Lebanese Potato Salad with lemon and mint

I was surprised when I returned from Lebanon recently to find the herbs in the back corner garden had come into their own. City-dwelling for so many years made a porch gardener out of me, and I confess I had no idea that some of the herbs I planted last summer would come back up again this year. There they were, the parsley inspiring thoughts of all of the tabbouleh I ate in Lebanon, the sage begging to be crisp-fried and bathed in brown butter over pasta, the chives standing at the ready to be snipped for poached eggs with hollandaise.

All of that is so good, so delicious, but it’s what’s missing from the garden that is capturing my attention right about now, and that is the mint, the nana. Here is a flavor that reigns supreme on the Lebanese table, and mint is so transporting in aroma and taste that whenever there is nana in anything I eat, a flash of home surfaces, and I can feel the soft green grass of my childhood under my bare feet. This must be the reason I want mint chip ice cream cones all summer.

Mint is easy to grow—far too easy, some would say. It grows like a weed and feels so confident in any garden that it tries to become king of the soil. My grandmother Alice kept a large, albeit contained, area on the side of her house in Ohio just for her nana. That way when supper time came around and she was making the salad, she could send one of her seven children out to the yard to bring in the sprigs of mint that any salad of hers would be incomplete without.

When my mother moved to Michigan, in an act of true uprooting, she pulled out a hefty clump of her mother’s nana and laid it down in a similar plot of soil on the side of her own house. And yes, when supper rolled around, she sent one of her five children out to the side yard to bring in the mint.

Then when Mom decided it was time to sell the family house and move across town, the thing that worried us as much as the move was the nana. We’ll just have to dig it up and bring it with us, she said. Seems easy enough, but no measure of water, sunshine, or lovin’ made that transplanted mint grow.

We did try again last fall with another round of roots from the old house, planted in pots and placed inside for the winter. You can guess what happened to it. An annoying thing, given that there is a geranium on the window sill in the kitchen here that has stretched up to the sun and bloomed non-stop for three years. It’s nice, but I’d rather the nana grow if I had a choice for where a green thumb would bestow its success.

Recently we made a visit to the old house again and saw that my grandmother’s nana was up, just as it’s been doing ever since it came over from Ohio 50 years ago. We dug it up and planted it, this time in its own area on the side of my mom’s new house downstate. I don’t know if we’ll ever get that same nana all the way up north and thriving here on Main Street. But last week we admired the beautiful mint garden that is up again over at Pond Hill Farm. The way Sharon pulled out the mint with its roots for us and gave us a few growing tips made me consider that my even grandmother’s nana roots had to come from somewhere, and that setting down new roots might just yield as much beauty and bounty as the old ones did.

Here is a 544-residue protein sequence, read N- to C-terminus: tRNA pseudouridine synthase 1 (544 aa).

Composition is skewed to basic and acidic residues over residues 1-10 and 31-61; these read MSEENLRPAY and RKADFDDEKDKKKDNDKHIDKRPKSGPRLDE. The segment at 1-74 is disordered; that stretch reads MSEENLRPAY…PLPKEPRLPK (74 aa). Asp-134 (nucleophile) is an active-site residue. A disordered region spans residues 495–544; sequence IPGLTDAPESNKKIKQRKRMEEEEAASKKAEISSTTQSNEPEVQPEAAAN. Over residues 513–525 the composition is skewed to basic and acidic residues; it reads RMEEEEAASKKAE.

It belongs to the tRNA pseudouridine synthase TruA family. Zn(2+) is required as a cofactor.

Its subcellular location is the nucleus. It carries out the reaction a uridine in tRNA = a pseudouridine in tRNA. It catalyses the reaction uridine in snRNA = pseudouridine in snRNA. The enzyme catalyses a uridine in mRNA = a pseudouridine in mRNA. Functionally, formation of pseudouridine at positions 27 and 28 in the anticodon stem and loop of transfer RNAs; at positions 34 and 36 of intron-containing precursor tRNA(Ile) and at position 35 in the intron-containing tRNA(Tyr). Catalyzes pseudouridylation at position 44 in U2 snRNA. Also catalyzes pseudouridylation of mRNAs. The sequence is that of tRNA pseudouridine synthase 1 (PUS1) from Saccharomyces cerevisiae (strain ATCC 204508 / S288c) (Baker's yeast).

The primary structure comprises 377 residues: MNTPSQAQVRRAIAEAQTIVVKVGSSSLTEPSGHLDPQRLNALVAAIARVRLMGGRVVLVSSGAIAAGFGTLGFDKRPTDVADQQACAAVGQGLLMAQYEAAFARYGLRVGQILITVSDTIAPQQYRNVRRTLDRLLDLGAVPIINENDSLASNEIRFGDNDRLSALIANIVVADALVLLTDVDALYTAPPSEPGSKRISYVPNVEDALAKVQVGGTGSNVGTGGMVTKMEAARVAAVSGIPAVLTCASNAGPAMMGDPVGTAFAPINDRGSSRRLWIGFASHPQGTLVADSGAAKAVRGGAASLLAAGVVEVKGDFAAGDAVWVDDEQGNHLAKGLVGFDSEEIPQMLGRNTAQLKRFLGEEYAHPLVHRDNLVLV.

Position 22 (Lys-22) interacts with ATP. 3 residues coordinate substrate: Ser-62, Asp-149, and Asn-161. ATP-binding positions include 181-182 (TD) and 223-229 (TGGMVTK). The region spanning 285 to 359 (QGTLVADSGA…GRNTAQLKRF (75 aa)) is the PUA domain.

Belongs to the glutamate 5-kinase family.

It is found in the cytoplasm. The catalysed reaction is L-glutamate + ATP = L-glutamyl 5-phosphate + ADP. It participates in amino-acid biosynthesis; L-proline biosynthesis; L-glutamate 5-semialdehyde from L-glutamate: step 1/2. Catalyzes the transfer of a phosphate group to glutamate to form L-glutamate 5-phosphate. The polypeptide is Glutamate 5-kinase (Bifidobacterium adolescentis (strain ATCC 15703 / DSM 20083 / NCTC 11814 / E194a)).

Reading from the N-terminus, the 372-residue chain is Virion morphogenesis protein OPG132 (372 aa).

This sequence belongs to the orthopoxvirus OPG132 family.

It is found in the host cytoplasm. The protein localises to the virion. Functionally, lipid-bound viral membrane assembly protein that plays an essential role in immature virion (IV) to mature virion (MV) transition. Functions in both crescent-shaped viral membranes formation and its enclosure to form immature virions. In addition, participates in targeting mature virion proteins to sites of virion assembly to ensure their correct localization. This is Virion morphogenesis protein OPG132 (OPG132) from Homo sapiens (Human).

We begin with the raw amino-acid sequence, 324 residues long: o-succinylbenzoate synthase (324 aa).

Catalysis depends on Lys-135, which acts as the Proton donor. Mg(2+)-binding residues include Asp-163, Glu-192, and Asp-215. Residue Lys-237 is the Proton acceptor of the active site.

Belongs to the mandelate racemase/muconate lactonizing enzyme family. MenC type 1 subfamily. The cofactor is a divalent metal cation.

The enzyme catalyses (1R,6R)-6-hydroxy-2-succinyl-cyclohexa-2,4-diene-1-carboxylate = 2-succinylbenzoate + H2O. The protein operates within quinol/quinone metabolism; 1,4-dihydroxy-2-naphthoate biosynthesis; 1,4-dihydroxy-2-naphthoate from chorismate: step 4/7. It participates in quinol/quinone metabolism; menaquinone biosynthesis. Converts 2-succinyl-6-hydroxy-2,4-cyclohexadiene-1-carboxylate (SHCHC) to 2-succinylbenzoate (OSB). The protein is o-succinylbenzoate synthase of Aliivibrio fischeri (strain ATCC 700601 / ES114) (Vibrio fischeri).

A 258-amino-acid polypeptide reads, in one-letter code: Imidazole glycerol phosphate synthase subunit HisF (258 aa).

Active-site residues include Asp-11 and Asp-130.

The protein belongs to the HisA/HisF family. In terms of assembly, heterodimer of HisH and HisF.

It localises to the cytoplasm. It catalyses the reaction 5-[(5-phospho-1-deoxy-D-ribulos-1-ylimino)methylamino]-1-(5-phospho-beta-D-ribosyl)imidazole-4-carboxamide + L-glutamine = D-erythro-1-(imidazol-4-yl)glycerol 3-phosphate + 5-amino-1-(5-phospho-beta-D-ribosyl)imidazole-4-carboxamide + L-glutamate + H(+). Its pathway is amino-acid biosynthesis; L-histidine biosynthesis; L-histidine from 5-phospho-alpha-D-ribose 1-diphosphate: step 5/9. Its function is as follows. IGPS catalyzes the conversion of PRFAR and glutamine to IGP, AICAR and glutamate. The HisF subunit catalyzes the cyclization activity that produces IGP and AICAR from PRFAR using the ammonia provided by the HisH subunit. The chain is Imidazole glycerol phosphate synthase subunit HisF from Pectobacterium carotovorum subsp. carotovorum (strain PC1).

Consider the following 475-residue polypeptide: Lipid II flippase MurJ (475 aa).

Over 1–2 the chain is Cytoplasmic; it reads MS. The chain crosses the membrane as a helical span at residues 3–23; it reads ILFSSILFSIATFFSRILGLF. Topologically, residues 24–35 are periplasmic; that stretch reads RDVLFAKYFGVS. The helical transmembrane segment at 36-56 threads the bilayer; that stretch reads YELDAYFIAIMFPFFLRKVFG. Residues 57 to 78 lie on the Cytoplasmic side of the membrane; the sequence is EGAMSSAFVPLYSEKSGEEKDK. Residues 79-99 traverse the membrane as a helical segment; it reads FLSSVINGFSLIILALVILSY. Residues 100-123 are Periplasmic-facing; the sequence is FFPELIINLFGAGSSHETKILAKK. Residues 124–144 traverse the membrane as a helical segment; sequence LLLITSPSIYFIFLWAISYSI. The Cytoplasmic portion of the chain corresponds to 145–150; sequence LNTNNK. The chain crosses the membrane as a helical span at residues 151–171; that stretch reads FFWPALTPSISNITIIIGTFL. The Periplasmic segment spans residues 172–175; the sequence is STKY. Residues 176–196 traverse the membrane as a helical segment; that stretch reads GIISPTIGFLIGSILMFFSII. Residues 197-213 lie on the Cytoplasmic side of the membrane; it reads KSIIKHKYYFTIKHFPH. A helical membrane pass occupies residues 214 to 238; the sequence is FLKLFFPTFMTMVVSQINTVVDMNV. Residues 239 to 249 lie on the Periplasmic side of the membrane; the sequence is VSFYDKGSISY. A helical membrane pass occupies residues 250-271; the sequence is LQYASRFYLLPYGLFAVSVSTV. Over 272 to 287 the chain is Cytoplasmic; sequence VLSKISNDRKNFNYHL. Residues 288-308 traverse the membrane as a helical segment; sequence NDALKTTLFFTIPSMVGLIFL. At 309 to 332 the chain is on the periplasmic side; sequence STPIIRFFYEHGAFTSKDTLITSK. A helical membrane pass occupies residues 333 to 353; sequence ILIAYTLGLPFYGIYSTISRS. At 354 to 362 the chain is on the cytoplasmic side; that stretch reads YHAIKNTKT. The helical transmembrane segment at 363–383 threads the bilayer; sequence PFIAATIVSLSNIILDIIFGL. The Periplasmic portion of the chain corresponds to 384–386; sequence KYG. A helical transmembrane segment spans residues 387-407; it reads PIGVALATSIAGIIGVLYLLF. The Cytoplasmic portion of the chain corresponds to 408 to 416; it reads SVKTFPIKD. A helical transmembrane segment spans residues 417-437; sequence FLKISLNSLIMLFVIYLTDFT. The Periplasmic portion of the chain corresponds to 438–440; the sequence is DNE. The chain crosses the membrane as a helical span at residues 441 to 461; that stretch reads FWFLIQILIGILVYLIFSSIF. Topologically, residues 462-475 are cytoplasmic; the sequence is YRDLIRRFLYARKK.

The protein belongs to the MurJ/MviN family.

Lebanese Potato Salad
Dress the potatoes while they’re still warm, but wait to add the mint until the potatoes have cooled off —otherwise the mint will turn dark and you’ll lose the green that makes the salad so pretty. I love the healthy quotient of this dish: vegetarian, vegan, gluten-free! This recipe makes about 8 servings.

3 lbs. russet potatoes, peeled and cut in ½-inch dice
2 teaspoons kosher salt
Juice of three large lemons
¼ cup extra virgin olive oil
1 cup finely sliced scallions, white and green parts
¼ cup finely chopped or julienned mint

Cook the potatoes
: place them in a large saucepan and cover by 1 inch with cold water. Add a teaspoon of salt. Cover and bring to a boil. Remove the lid and reduce the heat to medium. Test a sample of the potatoes every minute or so with the tip of a paring knife. They are ready when the knife cuts into the potato with just a hint of resistance. Taste the samples, looking for an al dente quality. Russet potatoes cook in about 13 minutes. Be careful not to overcook the potatoes or they will turn to mash when they are stirred with the dressing.

Drain the potatoes and place in a medium bowl. Season the warm potatoes with salt, lemon, and olive oil, stirring very gently. Taste and adjust seasonings. When the potatoes have cooled down almost to room temperature, add the scallions and mint, stirring gently to combine.

This potato salad is delicious warm, as well as the next day (cover and refrigerate over night. Bring to room temperature and add more fresh mint, again stirring gently).

Find a PDF of this recipe here.

(A version of this essay appeared in my column, Main Street Kitchen, in the Harbor Light this month).